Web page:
The act of defiance is a reminder that, for all the talk of California as a nation-state (I plead guilty to overusing the term, much to my editor’s chagrin), America’s 31st state is a republic of 58 counties that differ greatly in size (Los Angeles County’s population is 1,150 times that of Modoc County) and disposition (in 2016, Trump received 71.2% of the vote in Modoc County; Hillary Clinton received 71.8% of Los Angeles County’s vote).
It’s not the first time that California has witnessed an attitudinal difference between its progressive population along the coast and the more conservative population inland. A decade ago, I recall driving north and south along Interstate 5, only to see “Impeach Pelosi” signs along the highway—a reflection of the Central Valley’s disdain for the House Speaker’s views on federal land and water policy, with perhaps a splash of San Francisco–fueled hostility to boot.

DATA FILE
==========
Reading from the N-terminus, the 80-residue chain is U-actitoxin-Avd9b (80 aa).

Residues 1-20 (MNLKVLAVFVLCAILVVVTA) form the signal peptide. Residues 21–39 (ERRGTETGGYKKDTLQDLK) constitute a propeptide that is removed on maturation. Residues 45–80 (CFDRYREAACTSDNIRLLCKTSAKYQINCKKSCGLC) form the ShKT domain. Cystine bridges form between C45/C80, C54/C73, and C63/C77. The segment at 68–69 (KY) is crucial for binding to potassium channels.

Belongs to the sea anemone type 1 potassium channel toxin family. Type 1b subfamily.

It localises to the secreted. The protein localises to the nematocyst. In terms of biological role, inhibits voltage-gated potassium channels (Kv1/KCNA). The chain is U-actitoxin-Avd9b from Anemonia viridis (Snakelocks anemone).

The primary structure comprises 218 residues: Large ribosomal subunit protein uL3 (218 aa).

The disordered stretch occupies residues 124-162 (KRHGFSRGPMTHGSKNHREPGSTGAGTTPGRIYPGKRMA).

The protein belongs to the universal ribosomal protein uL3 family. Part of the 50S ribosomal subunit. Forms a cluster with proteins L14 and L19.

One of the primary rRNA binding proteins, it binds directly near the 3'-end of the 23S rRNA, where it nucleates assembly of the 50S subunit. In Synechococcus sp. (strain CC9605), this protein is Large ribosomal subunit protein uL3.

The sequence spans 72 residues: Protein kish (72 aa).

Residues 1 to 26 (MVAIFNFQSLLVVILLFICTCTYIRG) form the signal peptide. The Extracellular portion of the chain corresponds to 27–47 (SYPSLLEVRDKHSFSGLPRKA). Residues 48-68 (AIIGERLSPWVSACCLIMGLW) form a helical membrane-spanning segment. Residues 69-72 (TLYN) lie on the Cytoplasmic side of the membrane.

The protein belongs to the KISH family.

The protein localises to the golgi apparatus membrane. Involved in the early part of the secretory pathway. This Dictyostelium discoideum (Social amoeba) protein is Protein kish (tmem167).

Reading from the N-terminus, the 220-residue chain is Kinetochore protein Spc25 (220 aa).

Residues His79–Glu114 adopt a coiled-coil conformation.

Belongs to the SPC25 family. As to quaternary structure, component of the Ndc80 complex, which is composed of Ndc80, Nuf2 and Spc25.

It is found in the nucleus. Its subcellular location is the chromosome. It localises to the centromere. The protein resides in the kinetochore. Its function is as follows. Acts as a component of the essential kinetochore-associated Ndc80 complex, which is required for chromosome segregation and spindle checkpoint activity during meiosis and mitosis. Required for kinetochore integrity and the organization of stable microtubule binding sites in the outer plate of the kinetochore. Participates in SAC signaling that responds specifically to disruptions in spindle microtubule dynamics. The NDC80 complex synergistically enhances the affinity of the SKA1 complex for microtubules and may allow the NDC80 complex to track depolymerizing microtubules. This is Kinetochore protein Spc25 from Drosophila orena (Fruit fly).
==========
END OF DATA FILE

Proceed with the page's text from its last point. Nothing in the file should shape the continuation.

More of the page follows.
Meanwhile, California’s governor received another geography lesson: the state’s public beaches aren’t necessarily the best places to draw a line in the sand.
A week ago, Gavin Newsom ordered the shuttering of Orange County beaches in response to images of Californians disobeying social distancing in favor of sun and sand. After a ferocious pushback from local officials that included legal action, the governor worked out a deal to allow public access to the coastline for “active recreation” (i.e., swimming and surfing, as well as walking, running, and biking).